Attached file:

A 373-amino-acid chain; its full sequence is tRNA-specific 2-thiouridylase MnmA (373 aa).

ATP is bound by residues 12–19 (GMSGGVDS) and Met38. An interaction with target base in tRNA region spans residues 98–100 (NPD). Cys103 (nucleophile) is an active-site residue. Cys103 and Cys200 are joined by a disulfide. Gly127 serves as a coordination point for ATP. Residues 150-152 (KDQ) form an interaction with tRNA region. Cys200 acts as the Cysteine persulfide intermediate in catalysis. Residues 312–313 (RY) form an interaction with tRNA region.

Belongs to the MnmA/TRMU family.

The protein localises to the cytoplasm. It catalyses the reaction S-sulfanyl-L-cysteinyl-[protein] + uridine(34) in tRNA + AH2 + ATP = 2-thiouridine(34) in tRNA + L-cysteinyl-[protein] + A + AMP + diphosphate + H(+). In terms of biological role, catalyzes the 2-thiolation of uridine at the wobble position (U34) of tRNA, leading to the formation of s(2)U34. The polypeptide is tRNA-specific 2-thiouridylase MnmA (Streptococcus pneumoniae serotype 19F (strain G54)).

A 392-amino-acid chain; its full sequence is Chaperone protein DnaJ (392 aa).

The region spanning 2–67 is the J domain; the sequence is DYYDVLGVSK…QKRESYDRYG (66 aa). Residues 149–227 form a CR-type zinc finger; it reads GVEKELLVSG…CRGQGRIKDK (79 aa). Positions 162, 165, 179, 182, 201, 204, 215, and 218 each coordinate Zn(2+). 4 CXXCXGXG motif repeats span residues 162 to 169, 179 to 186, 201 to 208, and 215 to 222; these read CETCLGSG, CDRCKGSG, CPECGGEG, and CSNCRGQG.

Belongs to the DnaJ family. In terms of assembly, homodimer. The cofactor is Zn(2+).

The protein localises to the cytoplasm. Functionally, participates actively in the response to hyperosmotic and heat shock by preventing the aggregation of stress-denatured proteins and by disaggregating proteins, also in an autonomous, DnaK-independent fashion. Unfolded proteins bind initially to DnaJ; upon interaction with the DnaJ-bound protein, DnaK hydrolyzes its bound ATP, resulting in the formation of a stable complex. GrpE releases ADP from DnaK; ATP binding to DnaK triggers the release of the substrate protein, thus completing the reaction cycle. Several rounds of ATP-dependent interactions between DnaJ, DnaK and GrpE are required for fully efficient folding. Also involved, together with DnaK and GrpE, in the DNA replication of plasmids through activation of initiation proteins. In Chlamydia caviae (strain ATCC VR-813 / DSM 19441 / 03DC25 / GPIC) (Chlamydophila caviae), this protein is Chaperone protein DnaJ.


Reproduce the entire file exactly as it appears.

A 373-amino-acid chain; its full sequence is tRNA-specific 2-thiouridylase MnmA (373 aa).

ATP is bound by residues 12–19 (GMSGGVDS) and Met38. An interaction with target base in tRNA region spans residues 98–100 (NPD). Cys103 (nucleophile) is an active-site residue. Cys103 and Cys200 are joined by a disulfide. Gly127 serves as a coordination point for ATP. Residues 150-152 (KDQ) form an interaction with tRNA region. Cys200 acts as the Cysteine persulfide intermediate in catalysis. Residues 312–313 (RY) form an interaction with tRNA region.

Belongs to the MnmA/TRMU family.

The protein localises to the cytoplasm. It catalyses the reaction S-sulfanyl-L-cysteinyl-[protein] + uridine(34) in tRNA + AH2 + ATP = 2-thiouridine(34) in tRNA + L-cysteinyl-[protein] + A + AMP + diphosphate + H(+). In terms of biological role, catalyzes the 2-thiolation of uridine at the wobble position (U34) of tRNA, leading to the formation of s(2)U34. The polypeptide is tRNA-specific 2-thiouridylase MnmA (Streptococcus pneumoniae serotype 19F (strain G54)).

A 392-amino-acid chain; its full sequence is Chaperone protein DnaJ (392 aa).

The region spanning 2–67 is the J domain; the sequence is DYYDVLGVSK…QKRESYDRYG (66 aa). Residues 149–227 form a CR-type zinc finger; it reads GVEKELLVSG…CRGQGRIKDK (79 aa). Positions 162, 165, 179, 182, 201, 204, 215, and 218 each coordinate Zn(2+). 4 CXXCXGXG motif repeats span residues 162 to 169, 179 to 186, 201 to 208, and 215 to 222; these read CETCLGSG, CDRCKGSG, CPECGGEG, and CSNCRGQG.

Belongs to the DnaJ family. In terms of assembly, homodimer. The cofactor is Zn(2+).

The protein localises to the cytoplasm. Functionally, participates actively in the response to hyperosmotic and heat shock by preventing the aggregation of stress-denatured proteins and by disaggregating proteins, also in an autonomous, DnaK-independent fashion. Unfolded proteins bind initially to DnaJ; upon interaction with the DnaJ-bound protein, DnaK hydrolyzes its bound ATP, resulting in the formation of a stable complex. GrpE releases ADP from DnaK; ATP binding to DnaK triggers the release of the substrate protein, thus completing the reaction cycle. Several rounds of ATP-dependent interactions between DnaJ, DnaK and GrpE are required for fully efficient folding. Also involved, together with DnaK and GrpE, in the DNA replication of plasmids through activation of initiation proteins. In Chlamydia caviae (strain ATCC VR-813 / DSM 19441 / 03DC25 / GPIC) (Chlamydophila caviae), this protein is Chaperone protein DnaJ.